The royal insignia being prepared, Baldwin was crowned with great ceremony, in Bethlehem, on Christmas-day, by Daibert the patriarch; all wishing him prosperity. For both at that time, and afterwards, he deserved, by his own exertions, and obtained, through the favour of others, every degree of royal respect, though sovereign of a very small, and I had almost said, a despicable kingdom. Wherefore the Christians ought to regard the mercy of our Lord Christ, and to walk in the contemplation of his power, through whose assistance they were objects of apprehension, though unable to do harm. For there were scarcely, in the whole service, four hundred horsemen and so many foot, to garrison Jerusalem, Ramula, Caiphas, and Joppa. For those who came thither by sea, with minds ill at ease, amid so many hostile ports, after having adored the saints, determined to return home, as there was no possibility of proceeding by land. Moreover, an additional difiiculty was, that in the month of March Tancred had departed to assume the government of Antioch, nor could he or the ++++ aid each other from the length of the journey: indeed, should necessity require it, he could not, without fear of irreparable loss, march his troops from one town to another. I pronounce it therefore to be a manifest miracle, that safe alone, through God’s brotection, he was an object of dread to such a multitude of barbarians.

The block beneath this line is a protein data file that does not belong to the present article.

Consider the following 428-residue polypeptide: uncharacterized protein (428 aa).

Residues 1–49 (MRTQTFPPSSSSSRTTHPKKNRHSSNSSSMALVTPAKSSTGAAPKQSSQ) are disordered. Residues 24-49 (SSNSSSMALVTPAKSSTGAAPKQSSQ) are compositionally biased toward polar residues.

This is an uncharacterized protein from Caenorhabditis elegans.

In this year, which was a.d. 1101, the sacred fire, which used to signalize the Vigil of Easter, delayed its appearance longer than usual. For on the Saturday, the lessons being read, alternately in Greek and Latin, the “Kyrie eleeson” repeated thrice and the melody of the clarions resounding, still when no fire appeared, and the setting sun induced the evening and led on the night, then all departed sorrowful to their homes. It had been determined, after mature deliberation, that on that night no person should remain in the church of the Holy Sepulchre, for fear any one of infected conscience should irritate God still more through his irreverent intrusion. But when the twilight was proceeding into day, a procession of the Latins was ordered to go to the Temple of Solomon, that by prayer they might call down the mercy of God: the same was performed around the Sepulchre of our Lord, by the Syrians plucking their beards and hair through violence of grief The mercy of God could endure no longer, light being instantly sent into one lamp of the Sepulchre. Which, when a Syrian perceived glittering through a window, he expressed his joy by the clapping of his hands, and accelerated the advance of the patriarch. He, opening the recess of the sepulchral chamber by the keys which he carried, and lighting a taper, brought forth the celestial gift, imparting it to all who crowded round him for that purpose; afterwards the whole of the lamps, throughout the church, were divinely lighted up, the one which was next to be illumined evincing its approaching ignition by emitting smoke in a miraculous manner. Thus, doubtless, the constant manner of Christ has been to terrify those he loved that he might again kindly soothe them, and that the dread of his power might redound to his praise. For since even the common gifts of God are lightly esteemed by men merely from their constant recurrence, he often enhances the grant of his indulgences by withholding them, that what was most ardently desired might be more gratefully regarded.